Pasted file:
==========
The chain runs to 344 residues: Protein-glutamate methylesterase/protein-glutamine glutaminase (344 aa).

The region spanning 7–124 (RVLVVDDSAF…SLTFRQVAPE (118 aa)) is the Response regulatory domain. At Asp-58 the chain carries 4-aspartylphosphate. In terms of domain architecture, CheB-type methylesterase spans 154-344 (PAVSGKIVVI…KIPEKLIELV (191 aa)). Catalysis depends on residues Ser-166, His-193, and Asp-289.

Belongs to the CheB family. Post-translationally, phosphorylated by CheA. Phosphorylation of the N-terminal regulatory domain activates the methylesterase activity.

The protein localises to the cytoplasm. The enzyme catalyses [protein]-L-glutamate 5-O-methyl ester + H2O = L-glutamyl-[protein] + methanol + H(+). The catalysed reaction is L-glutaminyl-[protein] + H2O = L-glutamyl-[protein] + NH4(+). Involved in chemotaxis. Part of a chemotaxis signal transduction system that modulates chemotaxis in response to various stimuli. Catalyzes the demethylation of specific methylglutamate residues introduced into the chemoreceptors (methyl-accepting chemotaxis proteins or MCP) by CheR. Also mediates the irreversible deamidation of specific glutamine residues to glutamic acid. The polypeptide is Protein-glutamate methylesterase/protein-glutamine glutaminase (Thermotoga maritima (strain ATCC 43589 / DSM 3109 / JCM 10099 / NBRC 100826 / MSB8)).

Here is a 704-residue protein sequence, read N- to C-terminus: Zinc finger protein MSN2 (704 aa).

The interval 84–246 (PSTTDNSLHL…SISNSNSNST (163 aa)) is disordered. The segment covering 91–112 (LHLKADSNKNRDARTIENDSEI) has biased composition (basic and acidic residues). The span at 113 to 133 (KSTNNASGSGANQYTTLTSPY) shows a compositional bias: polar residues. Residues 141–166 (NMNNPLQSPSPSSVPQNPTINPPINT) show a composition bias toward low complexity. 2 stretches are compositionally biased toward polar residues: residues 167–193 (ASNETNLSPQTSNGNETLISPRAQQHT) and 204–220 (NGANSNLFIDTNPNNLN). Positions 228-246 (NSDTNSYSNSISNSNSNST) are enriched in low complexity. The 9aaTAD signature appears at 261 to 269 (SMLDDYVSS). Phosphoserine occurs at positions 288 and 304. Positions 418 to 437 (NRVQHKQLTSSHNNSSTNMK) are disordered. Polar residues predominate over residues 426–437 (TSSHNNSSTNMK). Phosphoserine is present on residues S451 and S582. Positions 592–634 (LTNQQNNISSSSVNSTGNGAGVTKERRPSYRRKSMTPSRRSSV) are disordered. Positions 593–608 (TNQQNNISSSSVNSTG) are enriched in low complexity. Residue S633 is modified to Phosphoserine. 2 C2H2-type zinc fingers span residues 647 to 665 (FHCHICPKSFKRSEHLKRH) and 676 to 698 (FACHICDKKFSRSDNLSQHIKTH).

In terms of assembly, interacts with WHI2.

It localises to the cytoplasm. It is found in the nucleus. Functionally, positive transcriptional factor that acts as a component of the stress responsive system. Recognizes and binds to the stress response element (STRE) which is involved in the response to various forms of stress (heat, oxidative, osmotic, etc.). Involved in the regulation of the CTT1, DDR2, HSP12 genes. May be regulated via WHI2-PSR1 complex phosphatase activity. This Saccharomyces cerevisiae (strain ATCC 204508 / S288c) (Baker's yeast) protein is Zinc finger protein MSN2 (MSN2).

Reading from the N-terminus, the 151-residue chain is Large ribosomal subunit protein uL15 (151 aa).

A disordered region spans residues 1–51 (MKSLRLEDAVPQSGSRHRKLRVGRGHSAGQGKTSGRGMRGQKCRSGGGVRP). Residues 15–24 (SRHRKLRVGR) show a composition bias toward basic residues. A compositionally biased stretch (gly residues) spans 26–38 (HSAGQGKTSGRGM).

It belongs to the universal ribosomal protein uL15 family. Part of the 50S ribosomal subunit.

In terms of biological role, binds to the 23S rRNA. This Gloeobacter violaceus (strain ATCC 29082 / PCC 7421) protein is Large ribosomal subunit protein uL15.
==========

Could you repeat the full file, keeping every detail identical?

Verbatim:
The chain runs to 344 residues: Protein-glutamate methylesterase/protein-glutamine glutaminase (344 aa).

The region spanning 7–124 (RVLVVDDSAF…SLTFRQVAPE (118 aa)) is the Response regulatory domain. At Asp-58 the chain carries 4-aspartylphosphate. In terms of domain architecture, CheB-type methylesterase spans 154-344 (PAVSGKIVVI…KIPEKLIELV (191 aa)). Catalysis depends on residues Ser-166, His-193, and Asp-289.

Belongs to the CheB family. Post-translationally, phosphorylated by CheA. Phosphorylation of the N-terminal regulatory domain activates the methylesterase activity.

The protein localises to the cytoplasm. The enzyme catalyses [protein]-L-glutamate 5-O-methyl ester + H2O = L-glutamyl-[protein] + methanol + H(+). The catalysed reaction is L-glutaminyl-[protein] + H2O = L-glutamyl-[protein] + NH4(+). Involved in chemotaxis. Part of a chemotaxis signal transduction system that modulates chemotaxis in response to various stimuli. Catalyzes the demethylation of specific methylglutamate residues introduced into the chemoreceptors (methyl-accepting chemotaxis proteins or MCP) by CheR. Also mediates the irreversible deamidation of specific glutamine residues to glutamic acid. The polypeptide is Protein-glutamate methylesterase/protein-glutamine glutaminase (Thermotoga maritima (strain ATCC 43589 / DSM 3109 / JCM 10099 / NBRC 100826 / MSB8)).

Here is a 704-residue protein sequence, read N- to C-terminus: Zinc finger protein MSN2 (704 aa).

The interval 84–246 (PSTTDNSLHL…SISNSNSNST (163 aa)) is disordered. The segment covering 91–112 (LHLKADSNKNRDARTIENDSEI) has biased composition (basic and acidic residues). The span at 113 to 133 (KSTNNASGSGANQYTTLTSPY) shows a compositional bias: polar residues. Residues 141–166 (NMNNPLQSPSPSSVPQNPTINPPINT) show a composition bias toward low complexity. 2 stretches are compositionally biased toward polar residues: residues 167–193 (ASNETNLSPQTSNGNETLISPRAQQHT) and 204–220 (NGANSNLFIDTNPNNLN). Positions 228-246 (NSDTNSYSNSISNSNSNST) are enriched in low complexity. The 9aaTAD signature appears at 261 to 269 (SMLDDYVSS). Phosphoserine occurs at positions 288 and 304. Positions 418 to 437 (NRVQHKQLTSSHNNSSTNMK) are disordered. Polar residues predominate over residues 426–437 (TSSHNNSSTNMK). Phosphoserine is present on residues S451 and S582. Positions 592–634 (LTNQQNNISSSSVNSTGNGAGVTKERRPSYRRKSMTPSRRSSV) are disordered. Positions 593–608 (TNQQNNISSSSVNSTG) are enriched in low complexity. Residue S633 is modified to Phosphoserine. 2 C2H2-type zinc fingers span residues 647 to 665 (FHCHICPKSFKRSEHLKRH) and 676 to 698 (FACHICDKKFSRSDNLSQHIKTH).

In terms of assembly, interacts with WHI2.

It localises to the cytoplasm. It is found in the nucleus. Functionally, positive transcriptional factor that acts as a component of the stress responsive system. Recognizes and binds to the stress response element (STRE) which is involved in the response to various forms of stress (heat, oxidative, osmotic, etc.). Involved in the regulation of the CTT1, DDR2, HSP12 genes. May be regulated via WHI2-PSR1 complex phosphatase activity. This Saccharomyces cerevisiae (strain ATCC 204508 / S288c) (Baker's yeast) protein is Zinc finger protein MSN2 (MSN2).

Reading from the N-terminus, the 151-residue chain is Large ribosomal subunit protein uL15 (151 aa).

A disordered region spans residues 1–51 (MKSLRLEDAVPQSGSRHRKLRVGRGHSAGQGKTSGRGMRGQKCRSGGGVRP). Residues 15–24 (SRHRKLRVGR) show a composition bias toward basic residues. A compositionally biased stretch (gly residues) spans 26–38 (HSAGQGKTSGRGM).

It belongs to the universal ribosomal protein uL15 family. Part of the 50S ribosomal subunit.

In terms of biological role, binds to the 23S rRNA. This Gloeobacter violaceus (strain ATCC 29082 / PCC 7421) protein is Large ribosomal subunit protein uL15.